It’s a sad news. What about all the non-profit websites made by hobbyists who don’t need all the features of the full version and don’t want to pay for it simply because they don’t run any kind of business?
Its a fair question. When we asked for feedback from people about Core only a few of the numerous emails we received said that they used core for live projects. The vast majority of non-profit and personal sites are already on EE Personal/Non-commercial licenses because they want the tech support. We have no indication that a significant amount of people rely on Core for mission critical projects.
So while this is definitely a point of concern for us there is little to no data supporting it.
Based on what you’ve said here, it looks like we’re in the minority but I work for a public university and we’ve been launching some projects for the university just using the core version.
I’m sad to see it go. Without it I never would have even began building solutions in EE in the first place.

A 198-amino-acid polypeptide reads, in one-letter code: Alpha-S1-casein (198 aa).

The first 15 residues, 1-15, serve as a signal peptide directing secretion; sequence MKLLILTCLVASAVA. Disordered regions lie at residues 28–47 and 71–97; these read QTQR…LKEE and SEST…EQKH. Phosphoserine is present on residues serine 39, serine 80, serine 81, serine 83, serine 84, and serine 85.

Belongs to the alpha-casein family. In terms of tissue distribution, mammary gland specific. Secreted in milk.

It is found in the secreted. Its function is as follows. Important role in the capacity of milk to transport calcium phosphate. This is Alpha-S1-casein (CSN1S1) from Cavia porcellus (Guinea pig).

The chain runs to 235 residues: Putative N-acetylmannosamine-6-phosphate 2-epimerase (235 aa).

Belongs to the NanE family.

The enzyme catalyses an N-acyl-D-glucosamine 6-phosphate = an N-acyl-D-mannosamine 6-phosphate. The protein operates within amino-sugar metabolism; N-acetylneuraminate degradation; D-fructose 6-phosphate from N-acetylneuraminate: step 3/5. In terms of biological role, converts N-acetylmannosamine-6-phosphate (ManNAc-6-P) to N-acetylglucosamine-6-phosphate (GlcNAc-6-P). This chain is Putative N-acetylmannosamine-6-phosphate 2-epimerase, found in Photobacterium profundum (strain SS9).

There is quite a fondness at my university setting for the open-source apps (Drupal, Wordpress/Wordpress MU, Plone etc etc), so I think, especially for smaller, low budget projects, there will be some hesitancy to pay money for a solution, when an alternative is available.
I think in my case, there is some value add for the keeping a core license in the sense that getting a non-profit/public institution developer like myself hooked into the software, means that I’m far more likely to recommend the commercial version to clients outside of regular work and/or refer it to fellow colleagues in the design/development community.
Again my case is rare, so I know you are doing what you feel is the best for your company. I’ll probably still recommend EE as a solution for budgeted projects but I do feel like I’ll need to search for a replacement solution for low/no budget smaller projects now that core seems to be going away.